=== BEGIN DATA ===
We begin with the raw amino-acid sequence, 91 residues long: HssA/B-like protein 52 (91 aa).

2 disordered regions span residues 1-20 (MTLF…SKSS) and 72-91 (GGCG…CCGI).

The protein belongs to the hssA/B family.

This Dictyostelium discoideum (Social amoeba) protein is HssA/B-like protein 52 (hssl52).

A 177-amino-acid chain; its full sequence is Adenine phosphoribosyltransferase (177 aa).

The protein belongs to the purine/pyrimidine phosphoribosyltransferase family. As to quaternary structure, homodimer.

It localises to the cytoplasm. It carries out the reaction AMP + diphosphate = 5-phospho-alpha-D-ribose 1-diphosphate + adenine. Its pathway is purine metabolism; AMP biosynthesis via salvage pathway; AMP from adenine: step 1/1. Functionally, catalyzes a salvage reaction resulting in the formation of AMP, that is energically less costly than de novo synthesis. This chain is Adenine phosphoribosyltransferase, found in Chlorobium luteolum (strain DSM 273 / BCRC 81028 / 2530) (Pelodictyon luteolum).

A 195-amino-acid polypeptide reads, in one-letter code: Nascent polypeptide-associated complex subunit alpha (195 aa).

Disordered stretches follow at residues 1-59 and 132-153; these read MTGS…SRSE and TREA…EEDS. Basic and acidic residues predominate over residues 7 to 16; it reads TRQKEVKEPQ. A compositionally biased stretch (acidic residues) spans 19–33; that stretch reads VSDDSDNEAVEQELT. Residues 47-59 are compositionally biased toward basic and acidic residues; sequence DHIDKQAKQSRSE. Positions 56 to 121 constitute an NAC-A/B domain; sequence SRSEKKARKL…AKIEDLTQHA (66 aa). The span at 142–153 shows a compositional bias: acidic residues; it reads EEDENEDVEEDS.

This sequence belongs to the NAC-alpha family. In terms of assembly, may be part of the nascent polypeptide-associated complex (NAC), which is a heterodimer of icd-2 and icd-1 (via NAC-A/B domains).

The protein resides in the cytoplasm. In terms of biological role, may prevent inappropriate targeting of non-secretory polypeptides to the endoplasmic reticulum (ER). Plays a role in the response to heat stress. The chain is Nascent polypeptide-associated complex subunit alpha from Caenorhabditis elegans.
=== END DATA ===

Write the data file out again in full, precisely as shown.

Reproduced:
We begin with the raw amino-acid sequence, 91 residues long: HssA/B-like protein 52 (91 aa).

2 disordered regions span residues 1-20 (MTLF…SKSS) and 72-91 (GGCG…CCGI).

The protein belongs to the hssA/B family.

This Dictyostelium discoideum (Social amoeba) protein is HssA/B-like protein 52 (hssl52).

A 177-amino-acid chain; its full sequence is Adenine phosphoribosyltransferase (177 aa).

The protein belongs to the purine/pyrimidine phosphoribosyltransferase family. As to quaternary structure, homodimer.

It localises to the cytoplasm. It carries out the reaction AMP + diphosphate = 5-phospho-alpha-D-ribose 1-diphosphate + adenine. Its pathway is purine metabolism; AMP biosynthesis via salvage pathway; AMP from adenine: step 1/1. Functionally, catalyzes a salvage reaction resulting in the formation of AMP, that is energically less costly than de novo synthesis. This chain is Adenine phosphoribosyltransferase, found in Chlorobium luteolum (strain DSM 273 / BCRC 81028 / 2530) (Pelodictyon luteolum).

A 195-amino-acid polypeptide reads, in one-letter code: Nascent polypeptide-associated complex subunit alpha (195 aa).

Disordered stretches follow at residues 1-59 and 132-153; these read MTGS…SRSE and TREA…EEDS. Basic and acidic residues predominate over residues 7 to 16; it reads TRQKEVKEPQ. A compositionally biased stretch (acidic residues) spans 19–33; that stretch reads VSDDSDNEAVEQELT. Residues 47-59 are compositionally biased toward basic and acidic residues; sequence DHIDKQAKQSRSE. Positions 56 to 121 constitute an NAC-A/B domain; sequence SRSEKKARKL…AKIEDLTQHA (66 aa). The span at 142–153 shows a compositional bias: acidic residues; it reads EEDENEDVEEDS.

This sequence belongs to the NAC-alpha family. In terms of assembly, may be part of the nascent polypeptide-associated complex (NAC), which is a heterodimer of icd-2 and icd-1 (via NAC-A/B domains).

The protein resides in the cytoplasm. In terms of biological role, may prevent inappropriate targeting of non-secretory polypeptides to the endoplasmic reticulum (ER). Plays a role in the response to heat stress. The chain is Nascent polypeptide-associated complex subunit alpha from Caenorhabditis elegans.